- The Washington Times - Monday, July 28, 2014

ANALYSIS/OPINION:

Rep. Paul Ryan of Wisconsin is perhaps the smartest conservative in Congress. Unusual for a politician, the former vice presidential nominee actually spends time thinking about problems and coming up with solutions. He is one conservative who believes Republicans will never prosper simply by denouncing liberal solutions to societal problems, unworkable as they may be, but must in addition come up with their own.

In the past, he’s focused on the budget, but in a speech last week outlined his views on how governmental anti-poverty programs should be restructured to encourage innovation, promote a more vibrant federalism and perhaps actually work. It’s sparked a lot of discussion, and the left, emotionally wedded to the Democratic programs of the ‘60s and earlier, are expressing outrage at the very idea that anyone would dare tamper with them.

Thus, E.J. Dionne Jr., that defender of all things liberal, charges that Mr. Ryan’s reforms are simply an attempt to gut the food-stamp program and other anti-poverty programs by rolling them into block grants and shipping them off to the states where devious governors who have proven themselves enemies of the people by refusing to set up Obamacare exchanges will somehow divert the money to help the rich rather than the poor.

In his speech, Mr. Ryan no doubt thought he dealt with such criticism in advance. He said rather clearly that what he proposes is that “in effect, the state would say, ‘Give us some space, and we can figure this out.’ And the federal government would say, ‘Go to it — on four conditions: First, you’ve got to spend that money on people in need — not roads, not bridges, no funny business. Second, every person who can work should work. Third, you’ve got to give people choices. The state welfare agency can’t be the only game in town. People must have at least one other option, whether it’s a nonprofit, a for-profit, what have you. And fourth, you’ve got to test the results. The federal government and the state must agree on a neutral third party to keep track of progress. That’s the deal.’”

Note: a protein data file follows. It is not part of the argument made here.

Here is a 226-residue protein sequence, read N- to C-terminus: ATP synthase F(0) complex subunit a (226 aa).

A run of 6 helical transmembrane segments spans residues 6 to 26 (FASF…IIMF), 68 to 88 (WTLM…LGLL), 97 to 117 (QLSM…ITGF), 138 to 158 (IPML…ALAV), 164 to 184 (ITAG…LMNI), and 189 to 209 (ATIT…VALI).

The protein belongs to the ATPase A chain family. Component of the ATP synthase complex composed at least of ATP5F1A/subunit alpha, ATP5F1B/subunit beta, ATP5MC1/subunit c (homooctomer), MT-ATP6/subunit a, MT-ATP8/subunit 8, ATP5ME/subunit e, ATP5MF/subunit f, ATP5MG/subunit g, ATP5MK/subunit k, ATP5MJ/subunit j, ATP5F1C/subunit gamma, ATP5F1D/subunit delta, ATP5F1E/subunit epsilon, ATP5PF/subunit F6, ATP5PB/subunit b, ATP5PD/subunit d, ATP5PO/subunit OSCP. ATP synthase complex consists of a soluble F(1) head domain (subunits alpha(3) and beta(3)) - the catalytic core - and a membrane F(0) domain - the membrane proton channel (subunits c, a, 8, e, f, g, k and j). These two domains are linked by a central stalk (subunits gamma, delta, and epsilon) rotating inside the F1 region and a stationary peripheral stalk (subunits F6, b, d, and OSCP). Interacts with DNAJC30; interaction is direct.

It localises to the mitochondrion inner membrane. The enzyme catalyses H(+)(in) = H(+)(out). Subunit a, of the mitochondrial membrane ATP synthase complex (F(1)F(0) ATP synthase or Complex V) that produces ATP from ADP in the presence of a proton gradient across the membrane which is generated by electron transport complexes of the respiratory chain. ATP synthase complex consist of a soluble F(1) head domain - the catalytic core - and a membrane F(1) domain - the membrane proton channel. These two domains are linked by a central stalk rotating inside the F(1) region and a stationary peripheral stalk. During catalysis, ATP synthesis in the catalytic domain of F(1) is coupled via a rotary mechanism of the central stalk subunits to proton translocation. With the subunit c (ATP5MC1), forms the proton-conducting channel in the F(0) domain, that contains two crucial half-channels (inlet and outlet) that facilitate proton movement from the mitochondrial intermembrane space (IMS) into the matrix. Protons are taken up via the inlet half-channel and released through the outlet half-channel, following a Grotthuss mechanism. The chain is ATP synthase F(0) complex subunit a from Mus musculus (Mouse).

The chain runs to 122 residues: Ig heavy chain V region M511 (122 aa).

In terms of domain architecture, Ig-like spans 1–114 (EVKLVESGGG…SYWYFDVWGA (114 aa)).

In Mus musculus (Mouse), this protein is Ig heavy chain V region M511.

That language may fool some of the people, but not E.J., who, like most big-government liberals, loves centrally directed programs from Washington and sees the states not as “laboratories of democracy,” but as just another tool in the hands of conservatives dedicated to thwarting the national will. Mr. Ryan, on the other hand, sees value in the federal system and proposes actually testing his ideas in the states before imposing them the entire country.” Mr. Dionne, who loathes Mr. Ryan’s every idea and admits he doesn’t “trust” the states, suggests that at best this means liberals can “Thank God for small favors.”

Liberal politicians have spent trillions of tax dollars since Lyndon Johnson declared war on poverty in the ‘60s and have been about as successful as our armies in Vietnam, Iraq and Afghanistan. They may have won a few small battles, but after decades, they still can’t see light at the end of the tunnel.

It’s time for a new approach, and instead of spending their time defending tactics, strategies and weapons that don’t work, they should be pleased that folks like Mr. Ryan are working on new strategies, tactics and weapons.

There is much in Mr. Ryan’s plan that should appeal to both liberals and conservatives, and it deserves better than a massive attempt to kill it in its cradle by liberals and Democrats who live in fear that a conservative Republican might come up with a better idea.

The plan is not perfect, but it merits far more serious consideration than it will get from the E.J. Dionnes of the world. Unfortunately, even the smartest among us can come up with or embrace ideas of questionable value, and that’s what Mr. Ryan has done in proposing continual counseling for the poor by bureaucratic caseworkers who will help them develop better “life plans” with “goals,” incentives to help them on the road to achieving them and penalties when they fall behind. This smacks of the sort of nanny-state proposal one would get from, say, former New York Mayor Michael R. Bloomberg.

There is no question that some of those trapped in poverty would benefit from advice, better work habits and even a push in the right direction, but the prospect of every poor family being assigned its very own bureaucrat is more than a little off-putting. One can imagine the family’s government minder calling every morning to get everyone up on time, monitoring their grocery shopping to make sure they are eating right, and checking in later in the day to see how their job interviews or school day went.

The good news is that Mr. Ryan calls the 73-page plan he released in conjunction with his speech a “discussion draft.” We can only hope that in the process of discussing it, he will find ways to get the poor the counseling they may need without sliding down the slippery, paternalistic slope that leads to bans on fatty foods, soft drinks and baggy trousers.

David A. Keene is opinion editor of The Washington Times.

Copyright © 2016 The Washington Times, LLC. Click here for reprint permission.

blog comments powered by Disqus

 

Click to Read More

Click to Hide